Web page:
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***** *^*J*^*JtJtJkJ*J*J*^ T H E


THE Lives of private Men, though they afford not Examples 'which may Jill the Mind with Ideas of Greatness and Power, like those of Princes and Generals, yet are they such as are more open to common Imitation; there are few within whose Compass those Aflions aret that is, there, are, comparatively speaking, few Princes or Generals, but the Actions of a private Man are as Counsel to all; if good eligible, if bad detestable, and to be avoided: For this Reason mojl wife Men have delighted in faithful Biography. But here lies the Difficulty, so few are true to their Subject, for Partiality either of Love or Hate, has caused many so to magnify or multiply the good or bad Actions of those whose Lives they write, that it is scarce possible to know how to diminijh, or what to divide by, to find the firjt Figure or Number they had to work upon; so that •when (not without some In treaty) I was indue'd to take upon me to write Memoirr, of the Life and Writings of Mr. Pope, of whose Poetry, Criticiim, and Satire, I had always been a profess1 d AdmirerJ iresolv'd not to suffer my Admiration to carry me greater Lengths than the coolest Reasoning could justify, it being not my Bu siness to write Panegyrics but to illustrate Mr: Pope's' Works, and/hew what manner of Man he was, as well as how great a Poet: To this 'End, I have made use of all possible Means, my Friends, as well as myself, having spared no Pains to procurt what Helps were attainable, some few I had in my own Hands which 'were never made publick, and the World stands obliged to those of all Stations, who have been so kind to hand to mefor this Use, what they thought •would contribute to give Light into his Life -, but most of all we are a,jisted by his own Letters and Works, by which Means, several Things before in Dispute, are now clear'd up, and others long forgotten, reveal'd to Memory, the Time and Place of Actions doubtful, fully fxt, and many Things once warmly contended for by cer," tain tain censorious arid ill-natured People given up.

By the Quotations it will appear, that a large Number of Authors have been perused and consulted in this Cafe, and that nothing is affirmed without some Evidence; for how vain would it be to intposeFictions upon the Publick under"the Pretence of a real Character?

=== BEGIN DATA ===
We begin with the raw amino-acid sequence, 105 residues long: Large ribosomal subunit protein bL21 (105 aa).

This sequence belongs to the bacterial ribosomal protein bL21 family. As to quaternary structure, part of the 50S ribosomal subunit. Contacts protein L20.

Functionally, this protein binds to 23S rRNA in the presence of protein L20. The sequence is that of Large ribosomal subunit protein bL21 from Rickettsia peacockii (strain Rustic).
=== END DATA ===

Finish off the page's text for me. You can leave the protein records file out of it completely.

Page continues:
Besides this, I thought it highly proper, writing of Mr. Pope's Patrons and Friends, not barely to mention their Names, but to give so much of their Character as might show of what Class (not only as to Quality, but Tofte and Under/landing) they were in: This I have done in the Duke of Buckingham, pretty much at large, as well as the Bishop of Rochester; I have taken Notice of Dean Swift, Mr. Dennis, Mr. Rflwe, Mr. Cibber, Mr. Walsh, Sir William Trumbull, Sir Richard Blackmore, Mr. Oldmixon, Mr. Eusden, Dr. Garth, Mr. Mr. Welsted, Mr. Gay, Mr. Bloome, Mr. Digby, Mr. Theobald, Mr. Moore Smith, and have not forgot a great Number more, some Friends, and feme Enemies, to Mr. Pope, keeping as near as I could to their true Story of Life, and carefully a

voiding such Circumstances as have been r exported upon stight, or no Authority.

As ta the Criticism upon Pastoral, it will not be entirely disagreeable to the Ear of those who love Poetry; if the Comparisons be just, be assured that the Quotations are fair. 'The Transtations^from the Italian of Tasso and Guarini are my Own, those from the Aminta published some Tearsstnce, bcing the fourth Trdnstation cf that Pastoral into English.

I hope it will be plain that I have spoken of Mr. Pope every where with the greatest Impartiality, and that I have not neglected to insert hi these Memoirs, any Thing by which his Fame might be enlarged and continued down to late Posterity, if this Labour stould live so long; for herein, I must coniifs,, I have not consulted my own Interest, but took it in Hand (how unequalso.ever to the Task) lest some other of more Art, might, mingling Falshoods with Truth, give to future Times a false and imperfect Idea of our great Poet, Critick, and Satirist.

There are several Things which I have omitted, though worthy of Notice, as not being certain whether they are not spurious, and some Pieces, though I am certain they

were were wrote by him, as he has not thought fit to honour them with his Name, I enter not into their Merits, but, as he dejires, impute them not to him: There are, likewise, a few Verses which he wrote upon a merry Mistake made by a Physician, at the House of a noble and most estimable Earl; but, as I have not Liberty to publish them, they shall be suppress'd.

Except these, I have not received 'the least Hint from Persons of Honour and Credit, (to whom I return most grateful Thanks) of which I have not made some Use, and defre to be excused by those from whom I have had Papers without Names cr Vouchers, for the Faffs contained,' at the fame Time expressing a Displeasure dgainslsome, which I know to be dishonourably false, and if I were able to learn where to return them, I would doit with the Reproach and Contempt they and their Authors deserve.

It was by particular Desire that I enlarged so much on the Essay on Man, and Jhe Universal Prayer—In'regard to the Ethicks, I have offered them to the Reader's Consideration, and taken Care to be guided in general by a Comment well approved of by Mr. Pope.


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